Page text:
At last I’ve found a successful recipe for tarte tatin. For some reason until last weekend my attempts at this dessert were disappointing: either they collapsed on being turned out or the sugar didn’t dissolve to make a sufficiently yummy caramel syrup. The recipe which worked for me on Sunday is by Raymond Blanc and is surprisingly easy and straightforward, which is a joy because I find recipes by great chefs are often, well, chef-y, involving lots of complicated steps and therefore not for a simple home cook like me. How could I resist a recipe allowing me to use bought pastry (the trick of freezing the rolled out disc was a revelation) and to keep the peel on the apples?
There is more than one story about how this upside down apple tart recipe came about. The one I choose to believe tells how Stéphanie Tatin (who, with her sister, ran the Hotel Tatin in Lamotte-Beuvron in France) was making an apple pie one busy day and left the apples and sugar for too long until there was a smell of burning. She tried to rescue the pudding by putting the pastry on top of the apples and placing the whole pan in the oven to finish off. She turned out the tart and served it to her guests who, to her surprise, loved it!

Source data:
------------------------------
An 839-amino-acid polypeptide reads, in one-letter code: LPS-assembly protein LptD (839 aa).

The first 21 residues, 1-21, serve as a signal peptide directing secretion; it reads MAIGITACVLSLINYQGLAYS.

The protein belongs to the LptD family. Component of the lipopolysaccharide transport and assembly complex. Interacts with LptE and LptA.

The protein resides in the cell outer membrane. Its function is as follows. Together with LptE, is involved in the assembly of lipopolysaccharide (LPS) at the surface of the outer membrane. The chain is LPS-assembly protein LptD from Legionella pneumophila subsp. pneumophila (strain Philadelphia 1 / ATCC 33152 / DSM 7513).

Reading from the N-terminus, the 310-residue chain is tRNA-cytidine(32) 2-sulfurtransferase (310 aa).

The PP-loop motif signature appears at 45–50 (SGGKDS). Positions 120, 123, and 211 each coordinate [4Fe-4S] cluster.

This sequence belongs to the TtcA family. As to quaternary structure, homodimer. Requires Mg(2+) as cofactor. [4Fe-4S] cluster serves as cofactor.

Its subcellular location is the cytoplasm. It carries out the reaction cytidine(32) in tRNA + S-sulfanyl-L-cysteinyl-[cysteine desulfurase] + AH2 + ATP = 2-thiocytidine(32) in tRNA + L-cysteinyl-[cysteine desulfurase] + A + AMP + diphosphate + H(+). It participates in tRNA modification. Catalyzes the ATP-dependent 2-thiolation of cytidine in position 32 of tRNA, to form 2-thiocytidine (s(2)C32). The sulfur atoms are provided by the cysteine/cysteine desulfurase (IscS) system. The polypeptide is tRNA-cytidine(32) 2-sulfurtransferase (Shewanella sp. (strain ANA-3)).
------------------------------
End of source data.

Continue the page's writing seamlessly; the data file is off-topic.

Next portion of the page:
Pre-heat conventional oven to 180ºC
You will need an 8″ tarte tatin tin like this:
- 8-12 dessert apples (I used Braeburn)
- 3 tbsp water
- 100g caster sugar
- 60g cold, unsalted butter, diced
- 30g unsalted butter, melted (by placing it in a small bowl towards the back of the Aga)
- 250g-300g all butter puff pastry (shop-bought!) rolled to about 3mm thick and cut into a disc slightly larger than the diameter of the base of the tin, pricked with a fork and frozen
- Place the water in the tin and sprinkle over the sugar; leave for 2 minutes to allow the water to absorb the sugar
- On a medium heat/the Aga simmering plate cook the syrup until it’s a pale golden caramel. The heat of the simmering plate might be a bit fierce and you don’t want the caramel to get too dark so you could slow this stage down by placing the tin in the simmering oven while you prepare the apples
- Cut the apples in half horizontally and core them. Slice off the rounded tops and bottoms so that the apples can sit flat in the tin
- Stir the diced butter into the caramel syrup until it’s melted
- Sit the apples, with the middles uppermost, in the tin in a single layer, packing them in as tightly as possible. Press them down with your hands as you go
- Brush the apples with the melted butter and place the tin on a baking tray and in the baking oven for 30 minutes
- Remove the tin and place the disc of pastry on top. Tuck the sides in if you can and prick a few holes in it with a sharp knife to allow the steam to escape. Return to the oven for about 40 minutes until the pastry is crisp and golden brown
- Leave in the tin for about an hour to cool (although I can confirm 15 minutes is enough: I was short of time) before turning it out and serving warm with cream or ice cream. Monsieur Blanc says it can also be made the day before, refrigerated and then reheated.